New Zealand ISIS fighters prompt security talks

With growing numbers of New Zealanders joining forces with ISIS, regional security is high on the agenda of the Prime Minister

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With growing numbers of ISIS fighters from New Zealand, regional security is on the agenda during the Prime Minister’s first GCC visit - which includes a historic maiden visit to Saudi Arabia by a New Zealand head of state.

While much has already been made of New Zealand’s major priority being to conclude longwinded free trade negotiations, New Zealand’s Trade Minister Tim Groser said government discussions would also touch “security cooperation."

ISIS was a major concern for New Zealand, Groser told media at the inauguration of the new Consulate General office in Dubai, that featured traditional songs and a Haka from a Maori culture group. As many as 70 New Zealanders are on an extremist risk watch list, double the number of the previous year.

“We have got so-called foreign fighters even coming out of New Zealand.”

Peace and security in the world was interlinked, he said, and what touched one area of the world also touched another.

“Yes, it’s dangerous to be in this part of the world, but it’s dangerous to be in Sydney too [given the recent terrorist attack]. We have a stake in the stability of the region.”

Groser said the Middle East was in the most unstable phase since the last war, but the GCC represented calm amid the storm.

“It’s great for us to have an island of stability in a really very troubled region in the world.”

New Zealand has recently deployed 143 troops to the U.S. Taji air base in Iraq, where they will be training Iraq’s security forces in a non-combat role.

The country - of just four million people - has more international security cache than usual given that it commenced a two-year term on the United Nations Security Council in January, Groser said.

Members of a Maori cultural group perform the Haka (Amanda Fisher)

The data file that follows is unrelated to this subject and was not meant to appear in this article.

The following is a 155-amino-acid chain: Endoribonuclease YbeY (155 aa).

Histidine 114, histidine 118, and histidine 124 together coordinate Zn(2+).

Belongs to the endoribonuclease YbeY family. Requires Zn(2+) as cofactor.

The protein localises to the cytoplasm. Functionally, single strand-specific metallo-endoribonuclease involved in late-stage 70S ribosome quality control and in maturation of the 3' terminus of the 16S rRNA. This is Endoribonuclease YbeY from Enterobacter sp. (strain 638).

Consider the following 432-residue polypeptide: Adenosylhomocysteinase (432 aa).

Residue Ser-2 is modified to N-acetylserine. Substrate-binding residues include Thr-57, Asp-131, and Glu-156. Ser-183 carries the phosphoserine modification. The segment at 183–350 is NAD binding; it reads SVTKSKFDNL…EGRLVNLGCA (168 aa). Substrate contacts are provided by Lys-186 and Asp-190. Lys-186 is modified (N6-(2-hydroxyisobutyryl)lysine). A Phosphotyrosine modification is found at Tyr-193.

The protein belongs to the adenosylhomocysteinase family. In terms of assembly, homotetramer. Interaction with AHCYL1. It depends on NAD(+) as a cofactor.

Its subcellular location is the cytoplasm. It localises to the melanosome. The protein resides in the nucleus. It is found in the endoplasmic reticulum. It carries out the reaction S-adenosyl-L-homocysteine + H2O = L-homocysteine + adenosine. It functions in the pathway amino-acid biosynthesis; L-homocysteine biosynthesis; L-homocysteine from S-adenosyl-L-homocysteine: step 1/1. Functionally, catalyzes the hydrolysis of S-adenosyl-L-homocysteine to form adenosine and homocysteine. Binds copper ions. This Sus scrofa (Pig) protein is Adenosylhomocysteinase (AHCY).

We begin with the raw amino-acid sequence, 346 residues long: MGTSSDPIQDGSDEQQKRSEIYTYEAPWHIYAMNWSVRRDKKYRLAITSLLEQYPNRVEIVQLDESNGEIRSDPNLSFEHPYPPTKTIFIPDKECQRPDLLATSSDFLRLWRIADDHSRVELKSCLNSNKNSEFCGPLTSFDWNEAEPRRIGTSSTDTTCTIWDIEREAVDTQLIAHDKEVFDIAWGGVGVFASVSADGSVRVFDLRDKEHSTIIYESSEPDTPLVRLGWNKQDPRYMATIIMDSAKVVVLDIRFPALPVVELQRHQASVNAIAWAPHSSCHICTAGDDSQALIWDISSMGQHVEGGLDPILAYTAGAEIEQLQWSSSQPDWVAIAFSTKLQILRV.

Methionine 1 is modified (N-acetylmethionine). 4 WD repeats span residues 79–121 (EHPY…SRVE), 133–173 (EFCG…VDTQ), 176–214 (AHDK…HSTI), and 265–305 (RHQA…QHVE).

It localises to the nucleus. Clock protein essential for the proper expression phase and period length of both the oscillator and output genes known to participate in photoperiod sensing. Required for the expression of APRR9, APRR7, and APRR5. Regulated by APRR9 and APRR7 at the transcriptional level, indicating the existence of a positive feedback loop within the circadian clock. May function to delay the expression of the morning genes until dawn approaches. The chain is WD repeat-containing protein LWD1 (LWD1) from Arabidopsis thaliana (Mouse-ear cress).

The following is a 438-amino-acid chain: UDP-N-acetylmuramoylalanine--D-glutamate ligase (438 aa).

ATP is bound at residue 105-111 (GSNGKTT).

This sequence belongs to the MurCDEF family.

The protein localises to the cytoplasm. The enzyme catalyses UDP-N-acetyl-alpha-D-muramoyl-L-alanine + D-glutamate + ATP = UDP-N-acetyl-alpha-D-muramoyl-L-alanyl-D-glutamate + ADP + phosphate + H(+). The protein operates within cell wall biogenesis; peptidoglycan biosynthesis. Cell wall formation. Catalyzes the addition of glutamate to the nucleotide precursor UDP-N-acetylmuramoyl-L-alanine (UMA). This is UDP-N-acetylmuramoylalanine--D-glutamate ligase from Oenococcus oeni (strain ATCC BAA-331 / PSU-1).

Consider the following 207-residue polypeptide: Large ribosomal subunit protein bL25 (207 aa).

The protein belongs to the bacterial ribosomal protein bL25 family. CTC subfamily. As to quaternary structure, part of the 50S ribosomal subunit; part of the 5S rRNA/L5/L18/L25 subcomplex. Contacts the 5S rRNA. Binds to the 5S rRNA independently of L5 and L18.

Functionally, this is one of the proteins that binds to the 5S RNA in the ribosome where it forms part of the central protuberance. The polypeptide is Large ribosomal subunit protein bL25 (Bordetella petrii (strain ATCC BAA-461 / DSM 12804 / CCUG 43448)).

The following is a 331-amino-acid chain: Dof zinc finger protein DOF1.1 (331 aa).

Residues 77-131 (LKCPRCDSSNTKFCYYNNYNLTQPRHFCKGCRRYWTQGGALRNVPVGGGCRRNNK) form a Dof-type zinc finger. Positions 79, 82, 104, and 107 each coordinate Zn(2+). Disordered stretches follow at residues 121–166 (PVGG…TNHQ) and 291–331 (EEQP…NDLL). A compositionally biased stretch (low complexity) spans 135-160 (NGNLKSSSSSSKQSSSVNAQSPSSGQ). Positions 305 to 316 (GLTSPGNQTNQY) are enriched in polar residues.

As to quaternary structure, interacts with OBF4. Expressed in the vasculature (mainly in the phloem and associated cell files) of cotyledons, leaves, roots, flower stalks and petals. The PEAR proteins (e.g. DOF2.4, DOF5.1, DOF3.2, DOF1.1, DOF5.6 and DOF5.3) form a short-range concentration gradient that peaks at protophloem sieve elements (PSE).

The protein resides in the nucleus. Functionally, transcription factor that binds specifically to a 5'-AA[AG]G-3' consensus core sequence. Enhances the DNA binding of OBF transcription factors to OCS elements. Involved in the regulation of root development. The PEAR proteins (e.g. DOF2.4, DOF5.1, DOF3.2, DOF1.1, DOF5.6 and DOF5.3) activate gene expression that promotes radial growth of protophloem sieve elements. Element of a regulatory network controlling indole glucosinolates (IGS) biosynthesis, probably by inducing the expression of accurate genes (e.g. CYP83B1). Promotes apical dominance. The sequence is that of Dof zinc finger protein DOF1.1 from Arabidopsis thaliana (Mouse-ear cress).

Members of a Maori cultural group perform the Haka (Amanda Fisher)

“People are rather more interested in New Zealand’s views on this big world issue than would otherwise be the case.”

But Groser said the main talking point during the GCC visit would be wrapping up a free trade agreement which had been under discussion for several years but stalled during a review of free trade negotiations by the Gulf states. Exports to the GCC total USD$1.1 billion annually.

New Zealand’s agreement was “rather more advanced” than one simultaneously being negotiated with neighbouring Australia, though it was unlikely it would go through during the remaining few days of the week-long trip.

Groser would not outline when he hoped the agreement would come into force.

He said he was not concerned about any dips in the price of oil affecting the buying power of New Zealand’s budding trade allies.

“I think these states have got enough material wealth to provide us with many opportunities for the coming years.”

Groser also said that New Zealand could learn from the example set in the UAE and neighbouring countries that have developed at a similar breakneck pace.

“I wish New Zealanders were a little more bold.”

Earlier, Prime Minister John Key addressed the several hundred-strong crowd at the inauguration, noting the large presence of New Zealand products in the GCC market. The region is the fifth biggest importer of New Zealand products, eclipsing the country’s traditional trading partner, the UK.

“It’s quite a move away for a country that started life as a British colony.”

Key described the UAE and its pace of development as “remarkable.”

Renowned for his light-hearted political manner, he said he had discovered 78 New Zealand products on a local supermarket trip.

“It’s a little known fact I love going to the supermarket,” he said, noting his wife was not always pleased with the results.

“I always come back with the wrong things.”

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